“Maybe we can be in Spain by our anniversary!” Michael said. He thinks we’re going to get this whole thing done in two months?!
“Ummmm. . . Maybe,” I replied. ” But someone on the Facebook group said they had to wait two months just for their appointment at the Consulate. And you can’t get your appointment until you have all the documents in your hands. . .” Michael is more of an optimist than I am. My optimism comes with a minor in realism and an occasional dabbling in pessimism.
But Michael was right. On June 1, our visas arrived–two weeks before our third anniversary. For various reasons, however, we’ll be arriving in Spain three days after our anniversary. “So we’ll just spend our next anniversary in Spain,” Michael proclaimed. I agreed. It’s a one-year visa, and we intend to be in Europe for every possible moment of that year.
For those living in North Carolina and looking to embark on the process of obtaining a Spanish visa, here was our process. Note that I may have left out some things, so do your own research. This is just intended as an FYI. For my usual readers, there’s no more story. But feel free to read on if you’d like:)
As we are residents of North Carolina, our consulate is in Washington, DC. Find your consulate here. The Non-Lucrative Visa requirements for DC are listed here. From the moment we started our process until the moment we finished: 7 weeks. Here’s the order in which we did everything:
**Note: We chose to get a STATE background check instead of a FEDERAL background check (our consulate gives us the choice of either). The state background check has to go to your state capital to get an Apostille. The Federal one needs to go to Washington DC for an Apostille and people reported long turn-around times for that.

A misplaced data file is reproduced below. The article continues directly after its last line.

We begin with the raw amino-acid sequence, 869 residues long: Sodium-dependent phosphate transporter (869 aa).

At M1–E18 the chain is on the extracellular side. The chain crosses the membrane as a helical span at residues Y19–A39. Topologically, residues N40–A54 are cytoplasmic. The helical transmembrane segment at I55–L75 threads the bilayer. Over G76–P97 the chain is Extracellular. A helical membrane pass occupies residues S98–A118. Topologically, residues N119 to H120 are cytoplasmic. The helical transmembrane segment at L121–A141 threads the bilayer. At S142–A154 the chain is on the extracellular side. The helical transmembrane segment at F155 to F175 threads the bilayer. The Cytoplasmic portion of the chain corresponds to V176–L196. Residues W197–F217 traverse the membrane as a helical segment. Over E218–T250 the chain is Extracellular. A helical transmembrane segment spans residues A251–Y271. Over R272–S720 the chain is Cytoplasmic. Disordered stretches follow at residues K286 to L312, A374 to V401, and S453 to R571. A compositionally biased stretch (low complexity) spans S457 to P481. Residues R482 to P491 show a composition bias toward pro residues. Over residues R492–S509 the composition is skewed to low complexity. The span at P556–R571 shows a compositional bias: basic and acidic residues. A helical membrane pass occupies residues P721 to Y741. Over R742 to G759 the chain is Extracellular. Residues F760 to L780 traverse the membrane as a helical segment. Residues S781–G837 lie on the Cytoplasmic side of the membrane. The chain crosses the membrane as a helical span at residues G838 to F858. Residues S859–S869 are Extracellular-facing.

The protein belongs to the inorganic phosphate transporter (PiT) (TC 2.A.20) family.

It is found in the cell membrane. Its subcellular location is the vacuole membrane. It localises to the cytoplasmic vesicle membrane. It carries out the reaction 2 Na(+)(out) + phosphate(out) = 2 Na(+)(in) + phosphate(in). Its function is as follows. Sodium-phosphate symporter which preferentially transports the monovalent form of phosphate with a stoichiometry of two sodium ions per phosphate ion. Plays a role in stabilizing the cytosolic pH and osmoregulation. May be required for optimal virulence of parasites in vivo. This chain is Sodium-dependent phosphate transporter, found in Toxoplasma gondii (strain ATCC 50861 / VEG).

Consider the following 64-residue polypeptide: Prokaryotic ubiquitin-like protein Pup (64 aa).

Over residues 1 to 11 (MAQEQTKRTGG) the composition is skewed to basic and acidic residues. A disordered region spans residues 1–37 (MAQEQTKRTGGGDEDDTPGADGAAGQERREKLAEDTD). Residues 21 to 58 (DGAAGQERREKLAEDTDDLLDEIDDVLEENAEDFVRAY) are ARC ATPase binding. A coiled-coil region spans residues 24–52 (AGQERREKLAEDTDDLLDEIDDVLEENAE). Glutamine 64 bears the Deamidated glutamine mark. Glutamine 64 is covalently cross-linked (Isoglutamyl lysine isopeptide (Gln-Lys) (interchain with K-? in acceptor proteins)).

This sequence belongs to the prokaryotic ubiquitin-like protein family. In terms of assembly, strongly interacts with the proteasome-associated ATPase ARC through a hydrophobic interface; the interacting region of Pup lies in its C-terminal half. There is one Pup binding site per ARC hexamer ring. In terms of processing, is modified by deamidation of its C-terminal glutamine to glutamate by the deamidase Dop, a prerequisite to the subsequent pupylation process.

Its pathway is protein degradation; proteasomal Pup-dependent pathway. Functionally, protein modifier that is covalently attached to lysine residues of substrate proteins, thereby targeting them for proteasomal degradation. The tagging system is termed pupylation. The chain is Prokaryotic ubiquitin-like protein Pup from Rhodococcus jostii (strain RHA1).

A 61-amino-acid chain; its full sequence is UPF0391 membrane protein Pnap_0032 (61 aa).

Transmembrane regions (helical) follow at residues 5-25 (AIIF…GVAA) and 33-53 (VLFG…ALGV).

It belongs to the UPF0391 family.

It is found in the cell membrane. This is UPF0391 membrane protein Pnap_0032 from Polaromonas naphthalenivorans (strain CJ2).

- We got these at the Buncombe County Bureau of ID in our county seat (59 Woodfin Place, Asheville, NC).
- $10–cash only.
- (Completed 4/14/21-This was when we started our clock to see how long the process would take.)
- State Background Check
- Next, we had to send our fingerprints and a form to the NCSBI (North Carolina State Bureau of Investigation). Info here.
- Cost is $14 by money order only made out to NC Bureau of Investigation. I did two money orders — for $14 each as some places want them to be separate.
- Takes 7 days to process.
- If you check off that it is for Travel/Visa, they will be notarized (and they need to be notarized to get the Apostille later).
- Note that you can’t fold the fingerprint card — you’ll need an envelope large enough so they don’t fold.
- Note that you cannot submit this information in person nor can you expedite this process (as per their FAQ).
- (Mailed 4/14/21; Per Post Office tracking, received in Raleigh 4/18/21; Received it back in the mail on 4/30/21)
- Apostille —
- Mail in using this cover letter.
- Alternatively, we can walk-in to get our documents back the same day. Click here for info.
- Need check or money order for $10 per document made out to NCSOS.